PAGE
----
We looked at a lot of Drupal charting modules (see below), but basically none of them handle the storage for you. So, no matter how we end up displaying this data, we need somewhere to compute and store it. Enter the project_metrics module.

This would be a new sub-module included directly in the Project project. While the project_usage module is really only relevant to sites that are using Project to manage releases of Drupal code to track update_status usage, the project_metrics module could be useful for just about anyone running the Project suite. It would be responsible for computing the metrics and storing them.

To compute, the idea is we'd write a series of drush commands that would be run periodically to do all the heavy lifting to compute the right statistics for a given week. These commands would insert records into the project_metrics module's DB tables. Then, project_metrics would provide various ways to access and display the data (see below).

The basic architecture of the module is that it would invoke a hook to allow other modules to advertise what metrics they want to provide. The project_metrics module would then be responsible for invoking the appropriate functions in the other modules at the right frequency and storing the results. So, project_metrics itself wouldn't know how to query the issue database tables looking for statistics. That'd still be the responsibility of the project_issue module. However, project_issue wouldn't have to worry about invoking itself via cron, wouldn't have to manage its own tables to store the historical data, etc.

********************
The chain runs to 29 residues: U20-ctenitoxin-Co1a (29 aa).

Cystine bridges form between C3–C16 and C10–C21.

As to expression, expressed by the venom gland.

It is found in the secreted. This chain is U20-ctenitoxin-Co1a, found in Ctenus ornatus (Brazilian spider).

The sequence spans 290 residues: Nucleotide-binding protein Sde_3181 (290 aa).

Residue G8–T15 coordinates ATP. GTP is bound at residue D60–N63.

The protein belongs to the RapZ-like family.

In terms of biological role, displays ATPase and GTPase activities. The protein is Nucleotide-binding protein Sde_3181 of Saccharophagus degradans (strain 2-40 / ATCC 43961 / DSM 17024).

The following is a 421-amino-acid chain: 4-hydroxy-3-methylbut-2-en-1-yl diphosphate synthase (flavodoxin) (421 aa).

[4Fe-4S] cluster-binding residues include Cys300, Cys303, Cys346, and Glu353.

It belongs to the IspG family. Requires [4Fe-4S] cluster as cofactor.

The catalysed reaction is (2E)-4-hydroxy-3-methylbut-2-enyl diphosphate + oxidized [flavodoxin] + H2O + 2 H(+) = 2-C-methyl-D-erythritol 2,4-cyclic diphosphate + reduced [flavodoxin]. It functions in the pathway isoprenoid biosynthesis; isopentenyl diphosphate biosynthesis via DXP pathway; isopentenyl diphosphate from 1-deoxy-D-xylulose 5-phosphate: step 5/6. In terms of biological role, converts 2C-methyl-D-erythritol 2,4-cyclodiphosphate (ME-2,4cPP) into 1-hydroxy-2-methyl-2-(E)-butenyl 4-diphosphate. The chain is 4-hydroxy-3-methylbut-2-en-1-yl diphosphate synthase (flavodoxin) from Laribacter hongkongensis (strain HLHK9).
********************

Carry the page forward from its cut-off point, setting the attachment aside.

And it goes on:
Front-end display

So how would all this data be visible on drupal.org? The key metrics would be exposed via sparklines on the project page itself. Depending on how many metrics we end up with, we might need to add a tab off project pages (or use JS to show/hide the full list of metrics) so that it's possible to drill down and find as many statistics as we provide, without overwhelming the user with all of that data directly on the default project pages. My vision is that there's an easy way to see 5 - 10 sparklines, each with datapoints at 1 week granularity, all vertically stacked so the weeks line up. That way, you can see how the different metrics correlate. So long as the scale of the horizontal axis is the same on all graphs (so they line up and are easy to compare), we can use a different scale for the vertical axis for each sparkline so that they all make the most visual sense (e.g. the number of releases in a week is probably going to be 0-4 most of the time, whereas the number of issue comments or lines of code added/removed could be in the hundreds or thousands). With the charts stacked so the weeks line up, you could easily see for example that one week the "number of lines of code added/removed" sparkline goes nuts, and the "number of open bugs" chart started climbing soon thereafter. ;)

There are some metrics and statistics specifically about the issue queues that are already on drupal.org, they're just mostly hidden. For example, you can view statistics about the Drupal core issue queue. This page will probably get some much-needed attention (it hasn't been touched in years). Although none of the UI parts of this proposal are set in stone, it's likely that we'll update these per-project issue statistics pages to include more of the issue-related metrics discussed above. The idea is that we'd put the current week's raw data in the tables near the top of the page, and then provide sparklines below to see how those values have changed over the weeks of the last year.